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When Home is not Safer: Domestic Violence during the Coronavirus Pandemic

As we work together to stop the spread of the coronavirus pandemic, governmental officials and healthcare workers have emphasized the fact that people are safer at home. But for many people, other dangers wait inside the walls of their own house.

The Tampa Bay Times has reported that CASA (Community Action Stops Abuse), has received a 40 percent increase in helpline calls since the beginning of the stay-at-home order. This is echoed by the National Domestic Violence hotline, where many callers have stated that sheltering in place from COVID-19 is a concern for them. Many domestic violence shelters have also had to reduce their capacity during this time in order to comply with social distancing recommendations from the Center for Disease Control.

CASA and other shelters have suggested that victims develop safety plans to be able to leave their home in the event they are attacked. They also advise reaching out to family members or trusted neighbors or friends. This may not always be easy when a controlling partner is living nearby, so victims may use signals or specials code words to show family and friends that they are in need of help.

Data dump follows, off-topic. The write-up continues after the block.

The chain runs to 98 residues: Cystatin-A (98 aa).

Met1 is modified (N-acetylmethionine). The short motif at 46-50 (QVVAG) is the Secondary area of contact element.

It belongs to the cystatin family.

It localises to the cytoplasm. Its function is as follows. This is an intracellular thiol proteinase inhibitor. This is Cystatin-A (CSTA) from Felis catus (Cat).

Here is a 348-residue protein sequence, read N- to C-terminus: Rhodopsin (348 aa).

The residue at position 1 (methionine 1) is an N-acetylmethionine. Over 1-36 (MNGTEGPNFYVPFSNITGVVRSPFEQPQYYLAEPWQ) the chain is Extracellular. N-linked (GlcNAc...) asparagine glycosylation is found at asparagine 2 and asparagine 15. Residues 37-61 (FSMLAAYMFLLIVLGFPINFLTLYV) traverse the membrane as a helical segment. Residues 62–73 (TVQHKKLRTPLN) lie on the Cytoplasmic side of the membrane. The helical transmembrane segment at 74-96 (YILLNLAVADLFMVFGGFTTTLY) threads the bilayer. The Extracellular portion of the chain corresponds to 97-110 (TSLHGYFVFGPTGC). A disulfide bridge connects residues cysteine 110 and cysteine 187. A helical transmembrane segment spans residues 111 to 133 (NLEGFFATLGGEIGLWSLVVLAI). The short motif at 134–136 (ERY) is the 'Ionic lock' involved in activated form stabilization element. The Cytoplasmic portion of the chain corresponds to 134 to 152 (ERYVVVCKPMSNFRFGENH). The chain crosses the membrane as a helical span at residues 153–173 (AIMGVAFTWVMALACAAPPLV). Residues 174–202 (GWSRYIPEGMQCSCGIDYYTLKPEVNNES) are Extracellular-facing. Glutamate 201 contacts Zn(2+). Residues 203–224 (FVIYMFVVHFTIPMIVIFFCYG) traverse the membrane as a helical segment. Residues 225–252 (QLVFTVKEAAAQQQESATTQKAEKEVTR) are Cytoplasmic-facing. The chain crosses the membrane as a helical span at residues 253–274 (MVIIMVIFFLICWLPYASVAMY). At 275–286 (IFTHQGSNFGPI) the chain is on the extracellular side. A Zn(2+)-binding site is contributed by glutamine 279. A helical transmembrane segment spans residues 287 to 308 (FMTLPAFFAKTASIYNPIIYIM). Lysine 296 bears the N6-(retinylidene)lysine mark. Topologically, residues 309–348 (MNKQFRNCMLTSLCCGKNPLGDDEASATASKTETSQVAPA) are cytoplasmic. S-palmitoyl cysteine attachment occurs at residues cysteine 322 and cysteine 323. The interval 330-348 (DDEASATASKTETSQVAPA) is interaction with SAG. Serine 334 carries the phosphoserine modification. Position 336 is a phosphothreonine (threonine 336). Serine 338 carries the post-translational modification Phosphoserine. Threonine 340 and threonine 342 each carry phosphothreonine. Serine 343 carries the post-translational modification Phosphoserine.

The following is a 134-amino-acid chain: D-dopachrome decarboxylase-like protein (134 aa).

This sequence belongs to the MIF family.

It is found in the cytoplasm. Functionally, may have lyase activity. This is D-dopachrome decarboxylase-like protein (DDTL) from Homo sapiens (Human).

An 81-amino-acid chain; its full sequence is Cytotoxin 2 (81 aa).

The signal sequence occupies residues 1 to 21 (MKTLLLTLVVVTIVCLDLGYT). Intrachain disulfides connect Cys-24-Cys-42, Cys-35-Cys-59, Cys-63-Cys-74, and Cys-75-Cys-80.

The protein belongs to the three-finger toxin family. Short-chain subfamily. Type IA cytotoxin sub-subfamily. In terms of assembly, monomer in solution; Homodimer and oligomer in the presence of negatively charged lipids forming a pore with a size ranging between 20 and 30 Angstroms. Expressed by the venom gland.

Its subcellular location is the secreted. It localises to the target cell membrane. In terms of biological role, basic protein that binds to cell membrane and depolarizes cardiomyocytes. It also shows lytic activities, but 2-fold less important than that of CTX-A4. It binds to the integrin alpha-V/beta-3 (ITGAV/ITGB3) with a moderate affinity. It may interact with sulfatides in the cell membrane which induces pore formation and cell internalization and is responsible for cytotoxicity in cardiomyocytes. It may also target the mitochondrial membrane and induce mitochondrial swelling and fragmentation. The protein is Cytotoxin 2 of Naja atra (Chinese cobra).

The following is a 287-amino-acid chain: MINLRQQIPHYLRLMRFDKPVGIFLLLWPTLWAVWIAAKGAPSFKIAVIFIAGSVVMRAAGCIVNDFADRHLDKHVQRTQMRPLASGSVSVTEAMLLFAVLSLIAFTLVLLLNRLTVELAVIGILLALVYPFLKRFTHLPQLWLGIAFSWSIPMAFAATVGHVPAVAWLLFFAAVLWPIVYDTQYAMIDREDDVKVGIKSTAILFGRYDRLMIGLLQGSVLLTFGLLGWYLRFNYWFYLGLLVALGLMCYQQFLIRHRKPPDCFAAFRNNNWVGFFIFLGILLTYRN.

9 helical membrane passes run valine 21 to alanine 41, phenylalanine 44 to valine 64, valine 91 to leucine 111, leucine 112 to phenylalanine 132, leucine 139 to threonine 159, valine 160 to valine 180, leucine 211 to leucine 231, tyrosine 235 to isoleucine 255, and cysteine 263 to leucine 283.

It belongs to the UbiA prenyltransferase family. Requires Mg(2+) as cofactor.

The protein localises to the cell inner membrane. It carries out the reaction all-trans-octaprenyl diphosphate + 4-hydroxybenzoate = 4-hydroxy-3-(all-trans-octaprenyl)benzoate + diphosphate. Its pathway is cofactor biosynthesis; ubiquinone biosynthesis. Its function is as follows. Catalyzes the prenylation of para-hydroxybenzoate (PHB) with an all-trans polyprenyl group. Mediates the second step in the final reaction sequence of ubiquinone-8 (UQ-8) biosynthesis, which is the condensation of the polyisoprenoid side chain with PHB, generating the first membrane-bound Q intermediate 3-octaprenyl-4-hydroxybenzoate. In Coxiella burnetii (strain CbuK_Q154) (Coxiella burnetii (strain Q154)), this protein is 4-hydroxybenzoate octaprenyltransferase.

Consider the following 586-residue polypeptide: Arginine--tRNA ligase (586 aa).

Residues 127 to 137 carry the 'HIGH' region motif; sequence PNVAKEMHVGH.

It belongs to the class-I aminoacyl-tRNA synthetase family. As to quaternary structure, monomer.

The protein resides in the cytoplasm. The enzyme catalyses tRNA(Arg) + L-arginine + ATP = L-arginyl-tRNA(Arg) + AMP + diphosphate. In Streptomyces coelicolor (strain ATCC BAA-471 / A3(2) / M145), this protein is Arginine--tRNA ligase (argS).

One Facebook user has posted that victims of domestic violence can message her asking if she is still selling makeup, when they provide their address for shipping, she is able to send the police to their home. Developing a system such as this one to allow your loved ones to reach out to you if they need help is an effective way to provide assistance to victims. Learning the signs of abuse and checking up on those around us is an important step we can all take in order protect those in abusive relationships.

Just as with the case of the coronavirus, we must all do our part in order to prevent the spread of domestic violence.

Local and National Domestic Violence Hotlines:

If you or a loved one needs assistance navigating a domestic violence case, please reach out to Barnett Woolums at 727-525-0200


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